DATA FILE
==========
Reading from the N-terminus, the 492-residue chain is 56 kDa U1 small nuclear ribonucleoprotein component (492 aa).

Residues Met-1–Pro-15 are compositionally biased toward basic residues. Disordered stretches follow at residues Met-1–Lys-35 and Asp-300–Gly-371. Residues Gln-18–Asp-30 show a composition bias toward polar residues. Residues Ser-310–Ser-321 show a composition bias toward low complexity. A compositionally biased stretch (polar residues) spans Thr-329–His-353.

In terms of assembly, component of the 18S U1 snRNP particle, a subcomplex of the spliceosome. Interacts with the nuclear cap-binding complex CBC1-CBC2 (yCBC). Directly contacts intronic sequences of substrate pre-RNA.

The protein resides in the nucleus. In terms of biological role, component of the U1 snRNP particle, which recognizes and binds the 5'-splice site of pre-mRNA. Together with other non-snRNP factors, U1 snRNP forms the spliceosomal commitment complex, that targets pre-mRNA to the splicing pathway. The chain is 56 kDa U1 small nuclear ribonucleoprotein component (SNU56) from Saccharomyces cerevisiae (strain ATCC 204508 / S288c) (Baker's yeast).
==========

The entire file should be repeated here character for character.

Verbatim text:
Reading from the N-terminus, the 492-residue chain is 56 kDa U1 small nuclear ribonucleoprotein component (492 aa).

Residues Met-1–Pro-15 are compositionally biased toward basic residues. Disordered stretches follow at residues Met-1–Lys-35 and Asp-300–Gly-371. Residues Gln-18–Asp-30 show a composition bias toward polar residues. Residues Ser-310–Ser-321 show a composition bias toward low complexity. A compositionally biased stretch (polar residues) spans Thr-329–His-353.

In terms of assembly, component of the 18S U1 snRNP particle, a subcomplex of the spliceosome. Interacts with the nuclear cap-binding complex CBC1-CBC2 (yCBC). Directly contacts intronic sequences of substrate pre-RNA.

The protein resides in the nucleus. In terms of biological role, component of the U1 snRNP particle, which recognizes and binds the 5'-splice site of pre-mRNA. Together with other non-snRNP factors, U1 snRNP forms the spliceosomal commitment complex, that targets pre-mRNA to the splicing pathway. The chain is 56 kDa U1 small nuclear ribonucleoprotein component (SNU56) from Saccharomyces cerevisiae (strain ATCC 204508 / S288c) (Baker's yeast).